06-11-2012, 01:31 PM   #10
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In response to Michael Shea:

One of the primary reasons I chose a K5 with that lens in mind is the in body the image stabilization. I have a Nikon D7000 but there are no stabilized wide angles in DX (ie cropped sensor) format. I felt that low light hand held shooting is so important to me (for hiking / mountaineering) that I decided to invest in a K5 + 10-20 for high quality low ISO 'on the move' photography over distance and/or difficult terrain.

Using the D7000 I noticed that , in 'interesting' late afternoon / evening lighting, I was getting shutter speed readings of 1/30 sec or less for high DoF apertures. That's too slow - particularly when it's cold / windy and/or I've been climbing a slope / time is pressing. So the Pentax Shake Reduction was a (the) deciding factor.

I hope it makes a big difference!
06-11-2012, 09:46 PM   #11
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The stabilisation of the K-5 body only works with Pentax lenses, unfortunately. My K-5 doesn't fully recognise the Sigma, although EXIF correctly records its focal length. You may need to push up the ISO on occasions, although in reality you'll probably find that f5.6 or f7.1 will mostly do the trick. I've just had a few days on Jersey and the only coastal scenes that I felt were any good were shot at 1/200 or faster.
06-11-2012, 10:26 PM   #12
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QuoteOriginally posted by Michael Shea Quote
The stabilisation of the K-5 body only works with Pentax lenses, unfortunately.
That is wrong.....I am pretty sure It will work with nearly all K mount lenses.
06-11-2012, 11:15 PM   #13
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Read page 141 of the K-5 user manual or refer to the Pentax publicity material linked. I'm not wrong and wouldn't want to mislead anyone, least of all someone who might be buying something. K-5 - Digital SLR - PENTAX Photo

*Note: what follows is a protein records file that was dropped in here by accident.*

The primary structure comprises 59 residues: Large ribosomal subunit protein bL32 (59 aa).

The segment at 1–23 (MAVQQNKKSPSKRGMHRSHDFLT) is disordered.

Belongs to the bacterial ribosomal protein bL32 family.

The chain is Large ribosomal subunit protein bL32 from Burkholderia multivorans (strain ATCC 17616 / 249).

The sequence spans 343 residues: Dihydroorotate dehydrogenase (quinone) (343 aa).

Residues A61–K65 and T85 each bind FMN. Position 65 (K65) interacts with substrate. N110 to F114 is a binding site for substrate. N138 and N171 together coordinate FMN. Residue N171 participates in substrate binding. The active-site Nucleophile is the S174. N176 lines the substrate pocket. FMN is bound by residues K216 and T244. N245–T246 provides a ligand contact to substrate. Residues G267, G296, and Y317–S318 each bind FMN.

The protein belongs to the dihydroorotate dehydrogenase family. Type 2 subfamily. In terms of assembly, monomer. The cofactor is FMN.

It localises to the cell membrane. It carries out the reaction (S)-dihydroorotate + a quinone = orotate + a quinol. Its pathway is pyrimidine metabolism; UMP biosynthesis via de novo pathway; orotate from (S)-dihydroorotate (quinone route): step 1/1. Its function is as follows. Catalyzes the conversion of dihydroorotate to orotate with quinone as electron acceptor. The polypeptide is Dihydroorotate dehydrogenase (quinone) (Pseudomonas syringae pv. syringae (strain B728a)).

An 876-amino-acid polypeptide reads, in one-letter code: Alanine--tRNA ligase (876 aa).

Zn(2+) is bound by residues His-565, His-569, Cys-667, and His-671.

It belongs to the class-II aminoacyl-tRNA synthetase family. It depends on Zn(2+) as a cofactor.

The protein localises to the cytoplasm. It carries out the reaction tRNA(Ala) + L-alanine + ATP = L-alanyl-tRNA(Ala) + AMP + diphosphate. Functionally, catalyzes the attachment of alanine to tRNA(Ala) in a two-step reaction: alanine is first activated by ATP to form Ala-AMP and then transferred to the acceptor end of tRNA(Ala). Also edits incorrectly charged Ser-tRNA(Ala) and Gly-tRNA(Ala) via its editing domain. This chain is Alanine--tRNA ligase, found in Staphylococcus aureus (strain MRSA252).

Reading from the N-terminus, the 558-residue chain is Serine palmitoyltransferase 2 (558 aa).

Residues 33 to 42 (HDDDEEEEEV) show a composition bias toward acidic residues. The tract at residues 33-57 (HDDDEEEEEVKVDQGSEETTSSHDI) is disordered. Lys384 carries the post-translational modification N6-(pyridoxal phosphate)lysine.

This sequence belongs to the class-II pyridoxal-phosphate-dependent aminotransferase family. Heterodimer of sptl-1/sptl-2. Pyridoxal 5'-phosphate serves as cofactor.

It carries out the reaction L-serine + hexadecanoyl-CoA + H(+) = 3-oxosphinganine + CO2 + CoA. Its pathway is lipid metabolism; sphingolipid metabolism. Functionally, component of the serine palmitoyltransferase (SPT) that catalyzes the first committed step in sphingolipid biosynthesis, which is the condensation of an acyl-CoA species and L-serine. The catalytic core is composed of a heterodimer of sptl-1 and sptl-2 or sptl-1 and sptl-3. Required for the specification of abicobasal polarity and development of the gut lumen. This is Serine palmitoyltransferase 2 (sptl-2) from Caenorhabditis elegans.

06-11-2012, 11:42 PM   #14
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The manual and the material that you supplied the link for only states that the SR will work with pentax lenses. It does not state that it will not work with other makes of lenses.

That is the beauty of having a Pentax system. Virtually any lens that you mount is stabilized.

Last edited by Ivor K Ecks; 06-11-2012 at 11:47 PM.
06-12-2012, 12:01 AM   #15
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My post #11000: Any lens mounted on a Pentax body with SR can be stabilized, Whether it is stabilized CORRECTLY can be a problem. Here are some possibilities:

* Any MF prime: just enter the actual focal length. Exception: a fisheye has a wider AOV than its rectilinear counterpart. I get better stabilization with my Zenitar 16/2.8 if I tell the SR'bot that it's 12mm, which is the rectilinear AOV equivalent.

* Any MF zoom: the SR'bot does NOT auto-learn the focal length. Some folks, including me for a while, pick a value we hope is optimal for the whole zoom range. Wrong. For best stabilization, either 1) select and enter a focal length AND STAY THERE, or 2) re-enter every time you zoom, or 3) leave SR off and shoot in bright light with a fast shutter, or on a tripod.

* Any Pentax AF prime or zoom: the SR'bot picks up the focal length from the lens. No problem. Unless the lens is damaged.

* Some non-Pentax AF primes and zooms: the SR'bot is NOT guaranteed to get the right focal length, not if the lensmaker was sloppy. I haven't experienced this, but I've read of problems with some 3rd-party glass. We take our chances. At worst, we demand a return+refund.